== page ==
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P0335 Crankshaft Position Sensor A Circuit Malfunction


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35 replies to this topic

#26 Gloyale

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Posted 20 March 2018 - 02:30 PM

The CEL ie because the ECU is getting the starter signal, but the starter isn't turning. Thus the ECU assumes the crank sensor must be bad and throws a code. The crank sensor is not bad nor has it ever been bad. You are troubleshooting without understanding how any of this works.
 

 

+1.  sometimes referred to as a "ghost code".  Happens when ECU sees the start signal but the engine does not turn so no Crank sensor pulse.

 

GDs relay mod is great for helping out when the Ig switch contacts/circuit get old.  I might suggest to use minimum 14 gauge or 12 gauge wire for ground and "30" pin.  And add a 25 amp fuse to that wire from "starter post Batt +"  to pin 30.  At a minimum a 2" length of 14 gauge fusible link wire should be used.  

 

You don't want to add any unfused direct to battery + wires to the car.  Fire hazard.



#27 bstone

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Posted 20 March 2018 - 04:36 PM

OK I just wired up the relay and so far it’s working. Why didn’t anyone tell me it was pretty easy to do? The relay didn’t have any diagram so I found one which was previously linked but the numbers weren’t exactly the same so I swapped around until the solenoid would engage. I made sure to use a 30A inline fuse connected to the 30 spade.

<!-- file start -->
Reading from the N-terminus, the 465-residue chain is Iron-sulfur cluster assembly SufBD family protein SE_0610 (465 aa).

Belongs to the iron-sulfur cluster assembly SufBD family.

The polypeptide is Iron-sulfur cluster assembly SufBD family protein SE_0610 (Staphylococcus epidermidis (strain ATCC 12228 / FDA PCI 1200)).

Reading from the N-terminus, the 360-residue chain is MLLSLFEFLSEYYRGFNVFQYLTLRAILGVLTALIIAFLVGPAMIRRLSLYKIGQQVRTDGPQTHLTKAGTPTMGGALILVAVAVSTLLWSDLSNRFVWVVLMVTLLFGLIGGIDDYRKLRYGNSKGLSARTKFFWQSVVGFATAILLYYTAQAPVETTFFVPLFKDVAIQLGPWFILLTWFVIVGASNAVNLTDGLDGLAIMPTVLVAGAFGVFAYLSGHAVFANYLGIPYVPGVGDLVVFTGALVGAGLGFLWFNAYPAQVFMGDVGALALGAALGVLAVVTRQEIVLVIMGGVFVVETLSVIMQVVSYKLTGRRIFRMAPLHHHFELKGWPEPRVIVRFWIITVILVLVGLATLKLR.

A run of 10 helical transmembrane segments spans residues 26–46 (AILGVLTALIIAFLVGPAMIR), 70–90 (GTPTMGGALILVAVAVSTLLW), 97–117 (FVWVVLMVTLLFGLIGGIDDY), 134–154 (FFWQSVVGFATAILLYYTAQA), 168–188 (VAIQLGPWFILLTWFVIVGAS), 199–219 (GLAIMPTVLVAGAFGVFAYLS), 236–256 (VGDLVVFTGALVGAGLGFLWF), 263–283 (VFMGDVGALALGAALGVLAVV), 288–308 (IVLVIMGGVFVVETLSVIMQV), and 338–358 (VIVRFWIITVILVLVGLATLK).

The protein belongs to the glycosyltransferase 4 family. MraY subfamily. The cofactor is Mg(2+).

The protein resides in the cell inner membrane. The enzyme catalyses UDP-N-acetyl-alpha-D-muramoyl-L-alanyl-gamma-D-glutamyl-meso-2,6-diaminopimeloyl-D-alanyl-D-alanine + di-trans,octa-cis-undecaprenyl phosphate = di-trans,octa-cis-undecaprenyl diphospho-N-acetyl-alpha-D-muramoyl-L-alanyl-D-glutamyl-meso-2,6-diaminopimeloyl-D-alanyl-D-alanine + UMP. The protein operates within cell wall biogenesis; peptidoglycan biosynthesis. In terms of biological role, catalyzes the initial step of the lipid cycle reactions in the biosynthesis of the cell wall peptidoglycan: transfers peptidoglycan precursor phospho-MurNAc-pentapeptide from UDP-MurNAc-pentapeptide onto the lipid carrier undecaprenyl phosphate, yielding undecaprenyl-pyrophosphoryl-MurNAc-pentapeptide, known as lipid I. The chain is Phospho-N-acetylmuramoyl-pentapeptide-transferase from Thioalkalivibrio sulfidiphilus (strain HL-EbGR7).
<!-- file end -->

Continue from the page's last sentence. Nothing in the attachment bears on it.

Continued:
The real test will come tomorrow after it’s sat overnight in the cold. That’s when I have the most difficulty in starting.


Edited by bstone, 20 March 2018 - 07:47 PM.


#28 bstone

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Posted 22 March 2018 - 12:48 PM

It's the starter. It wouldn't start with the relay but a friend banged on the starter as I turned the key and that caused the starter to engage. Seems I got a crappy starter. Do you all think copper contact replacement will help or this needs a new quality starter?



#29 bstone

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Posted 22 March 2018 - 12:49 PM

Does it say DENSO on the sticker on the starter? If No, that's the problem.

Do you see Denso as a solid quality starter? In particular it this one a reliable unit?

https://shop.advance...rchTerm=starter


Edited by bstone, 22 March 2018 - 12:52 PM.


#30 Gloyale

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Posted 22 March 2018 - 01:47 PM

Double check the ground cable connection.

 

But if that is good I would get the Denso starter.



#31 idosubaru

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Posted 22 March 2018 - 02:23 PM

1. verify wiring as said

 

2. personally i'd get a used OEM Subaru starter and replace the contacts.  they're a dime a dozen. 



#32 bstone

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Posted 22 March 2018 - 02:23 PM

Double check the ground cable connection.

 

But if that is good I would get the Denso starter.

I added an additional grounding cable to the starter. Also from the engine to chassis and another from alternator to battery. No love.

 

Is Denso the consensus here? Crazy thing is since my buddy hit it while I turned the key it's been totally reliable.



#33 bstone

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Posted 22 March 2018 - 02:24 PM

1. verify wiring as said

 

2. personally i'd get a used OEM Subaru starter and replace the contacts.  they're a dime a dozen. 

I'll thriple check the wiring.

 

2. I did that for the last starter-used OEM Subaru and replaced the plunger and contacts but it didn't help with the intermittent failure to start.



#34 idosubaru

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Posted 22 March 2018 - 03:28 PM

2. I did that for the last starter-used OEM Subaru and replaced the plunger and contacts but it didn't help with the intermittent failure to start.